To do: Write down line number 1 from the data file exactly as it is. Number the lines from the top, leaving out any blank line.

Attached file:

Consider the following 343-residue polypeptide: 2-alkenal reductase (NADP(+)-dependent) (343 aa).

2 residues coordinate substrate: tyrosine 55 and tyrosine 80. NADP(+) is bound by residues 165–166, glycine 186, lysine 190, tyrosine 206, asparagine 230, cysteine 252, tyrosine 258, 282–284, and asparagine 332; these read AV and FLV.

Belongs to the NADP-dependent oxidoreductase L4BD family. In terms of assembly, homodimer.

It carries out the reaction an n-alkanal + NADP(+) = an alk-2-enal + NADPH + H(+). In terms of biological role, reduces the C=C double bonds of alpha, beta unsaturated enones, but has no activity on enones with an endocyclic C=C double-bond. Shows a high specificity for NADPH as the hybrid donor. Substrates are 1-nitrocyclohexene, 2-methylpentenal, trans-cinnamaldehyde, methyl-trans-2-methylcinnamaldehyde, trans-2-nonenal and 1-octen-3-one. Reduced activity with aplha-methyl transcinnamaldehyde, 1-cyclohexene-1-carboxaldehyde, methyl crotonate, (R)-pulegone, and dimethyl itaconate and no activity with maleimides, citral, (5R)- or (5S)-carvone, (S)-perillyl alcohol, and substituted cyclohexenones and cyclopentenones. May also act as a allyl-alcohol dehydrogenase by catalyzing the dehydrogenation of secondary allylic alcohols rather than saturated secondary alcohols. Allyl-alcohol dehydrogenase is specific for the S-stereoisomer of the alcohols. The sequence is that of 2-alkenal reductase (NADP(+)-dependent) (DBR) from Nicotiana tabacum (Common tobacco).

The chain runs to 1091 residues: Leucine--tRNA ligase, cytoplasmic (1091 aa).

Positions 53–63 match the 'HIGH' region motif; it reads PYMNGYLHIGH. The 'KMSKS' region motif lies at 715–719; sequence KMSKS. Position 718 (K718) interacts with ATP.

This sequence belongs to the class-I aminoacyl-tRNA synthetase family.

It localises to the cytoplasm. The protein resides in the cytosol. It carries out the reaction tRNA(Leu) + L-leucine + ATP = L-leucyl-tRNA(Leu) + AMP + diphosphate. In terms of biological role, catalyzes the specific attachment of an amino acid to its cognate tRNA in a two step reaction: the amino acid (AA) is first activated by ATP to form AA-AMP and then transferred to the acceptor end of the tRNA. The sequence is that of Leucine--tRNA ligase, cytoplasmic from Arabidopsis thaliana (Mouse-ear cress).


Consider the following 343-residue polypeptide: 2-alkenal reductase (NADP(+)-dependent) (343 aa).